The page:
Diana Kipyokei wins the Boston marathon in 2021
Diana Kipyokei has been stripped of all her results since the day she both won the Boston Marathon in 2021 and produced a positive doping test

Kenyan marathoners Diana Kipyokei and Purity Rionoripo have been banned from athletics for doping, meaning there are now at least 60 athletes from the country currently serving suspensions issued by the Athletics Integrity Unit (AIU).

Kipyokei, whose 2021 Boston Marathon title has now been annulled, and Rionoripo, winner of the Paris Marathon in 2017, have been banned for six and five years respectively.

The ban for Kipyokei, 28, has been backdated to June 2022, when the AIU provisionally suspended her, while her results have been disqualified since the day she provided a urine test following her Boston win in October 2021.

“That sample returned an adverse analytical finding (AAF) for the presence of a metabolite of triamcinolone acetonide, an anti-inflammatory,” the AIU said in a statement.

“With investigative assistance from the Anti-Doping Agency of Kenya, the AIU discovered that Kipyokei provided false/misleading information in trying to explain her AAF, including fake documentation which she alleged came from a hospital.”

Rionoripo’s ban came after the presence of the diuretic furosemide in an out-of-competition test in Kenya conducted in May.

Like Kipyokei, the 29-year-old was also found to have attempted to have tampered with the evidence against her.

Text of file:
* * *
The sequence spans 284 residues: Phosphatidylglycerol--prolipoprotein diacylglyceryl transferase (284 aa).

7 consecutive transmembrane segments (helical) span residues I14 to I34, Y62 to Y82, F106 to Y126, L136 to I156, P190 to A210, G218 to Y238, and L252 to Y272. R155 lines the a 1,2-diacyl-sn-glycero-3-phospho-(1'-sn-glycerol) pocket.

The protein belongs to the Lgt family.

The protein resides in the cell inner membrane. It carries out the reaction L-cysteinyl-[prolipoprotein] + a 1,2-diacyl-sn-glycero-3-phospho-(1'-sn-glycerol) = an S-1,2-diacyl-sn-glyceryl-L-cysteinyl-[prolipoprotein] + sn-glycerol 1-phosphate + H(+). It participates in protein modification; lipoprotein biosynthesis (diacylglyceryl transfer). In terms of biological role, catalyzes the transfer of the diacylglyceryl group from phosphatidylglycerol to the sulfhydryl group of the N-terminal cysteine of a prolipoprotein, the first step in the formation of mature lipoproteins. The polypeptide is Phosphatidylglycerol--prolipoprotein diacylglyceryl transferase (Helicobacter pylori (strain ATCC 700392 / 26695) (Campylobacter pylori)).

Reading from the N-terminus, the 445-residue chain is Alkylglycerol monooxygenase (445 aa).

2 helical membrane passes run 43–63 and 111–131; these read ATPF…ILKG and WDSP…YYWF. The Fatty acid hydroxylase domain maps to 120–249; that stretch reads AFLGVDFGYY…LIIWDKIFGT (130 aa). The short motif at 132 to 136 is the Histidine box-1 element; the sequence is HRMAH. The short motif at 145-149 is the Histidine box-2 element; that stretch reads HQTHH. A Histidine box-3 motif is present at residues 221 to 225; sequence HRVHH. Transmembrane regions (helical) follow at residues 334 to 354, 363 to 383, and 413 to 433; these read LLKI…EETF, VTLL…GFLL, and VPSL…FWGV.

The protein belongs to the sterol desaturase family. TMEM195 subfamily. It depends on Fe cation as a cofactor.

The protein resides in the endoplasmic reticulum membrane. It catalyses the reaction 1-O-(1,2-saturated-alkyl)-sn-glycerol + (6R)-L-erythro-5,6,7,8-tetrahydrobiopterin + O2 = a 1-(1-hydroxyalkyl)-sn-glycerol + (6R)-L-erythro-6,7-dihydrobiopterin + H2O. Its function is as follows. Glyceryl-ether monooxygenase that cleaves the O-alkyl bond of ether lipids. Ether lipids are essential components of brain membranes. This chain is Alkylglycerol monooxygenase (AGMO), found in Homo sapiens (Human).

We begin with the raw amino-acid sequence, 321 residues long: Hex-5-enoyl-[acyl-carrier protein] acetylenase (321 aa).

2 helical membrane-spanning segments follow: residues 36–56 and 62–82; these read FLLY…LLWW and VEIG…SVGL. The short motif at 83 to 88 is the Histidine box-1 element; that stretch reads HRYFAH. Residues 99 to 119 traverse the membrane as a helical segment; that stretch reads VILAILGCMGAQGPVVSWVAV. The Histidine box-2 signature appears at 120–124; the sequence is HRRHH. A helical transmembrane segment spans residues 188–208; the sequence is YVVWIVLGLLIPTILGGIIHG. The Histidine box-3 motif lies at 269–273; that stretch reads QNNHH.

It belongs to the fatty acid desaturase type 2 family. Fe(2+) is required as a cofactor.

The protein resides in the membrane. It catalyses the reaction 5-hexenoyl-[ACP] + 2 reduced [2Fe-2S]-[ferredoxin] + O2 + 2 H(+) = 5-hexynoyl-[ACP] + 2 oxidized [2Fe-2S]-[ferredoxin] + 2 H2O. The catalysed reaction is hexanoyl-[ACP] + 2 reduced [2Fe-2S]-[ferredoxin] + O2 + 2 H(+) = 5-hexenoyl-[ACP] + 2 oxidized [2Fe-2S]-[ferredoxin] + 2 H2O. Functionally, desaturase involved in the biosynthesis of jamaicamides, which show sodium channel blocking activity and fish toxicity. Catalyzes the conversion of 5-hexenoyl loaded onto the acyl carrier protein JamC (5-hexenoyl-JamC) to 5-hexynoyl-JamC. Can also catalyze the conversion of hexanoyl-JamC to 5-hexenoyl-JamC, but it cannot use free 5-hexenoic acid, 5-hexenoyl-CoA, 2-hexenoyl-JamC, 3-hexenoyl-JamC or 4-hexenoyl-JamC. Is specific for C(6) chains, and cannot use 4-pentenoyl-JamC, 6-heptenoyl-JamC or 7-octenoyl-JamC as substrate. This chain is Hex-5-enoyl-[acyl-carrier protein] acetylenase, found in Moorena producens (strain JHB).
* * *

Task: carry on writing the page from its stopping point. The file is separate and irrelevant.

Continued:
“In her explanation, she claimed to have been prescribed medication by a doctor at a hospital to treat an ankle injury and presented supporting documentation,” the AIU continued.

“Investigations revealed that though Rionoripo was treated at the hospital, she had altered her prescription form.”

Since she has admitted her guilt, the six-year ban sought by the AIU for Rionoripo was reduced by twelve months, and has been backdated to start from 21 November.

AIU head Brett Clothier
AIU head Brett Clothier said his organisation will spare no effort in the fight against doping

Elsewhere, another Kenyan – Betty Wilson Lempus – has been charged with a further violation, on top of the provisional suspension announced in October after also being accused of tampering.

Like both Kipyokei, she was found to have triamcinolone acetonide in her system, which the AIU confirmed after dismissing the explanation given for her positive test.

In response to the attempts to explain away failed drug tests through concocted stories, the head of the AIU has pledged to keep tackling these practices.

“[We will use] the full extent of our intelligence and investigative capabilities to uncover the truth and keep the sport of athletics clean,” said Brett Clothier.

Clothier also addressed the recent pledge by the Kenyan government to commit $5m annually, which is believed to have helped avert a sanction by governing body World Athletics.

“It is a crucial first step and has the potential to be a game changer because it will ensure [the Anti-Doping Agency of Kenya] and Athletics Kenya have proportionate resources to play their part in the fight against doping.”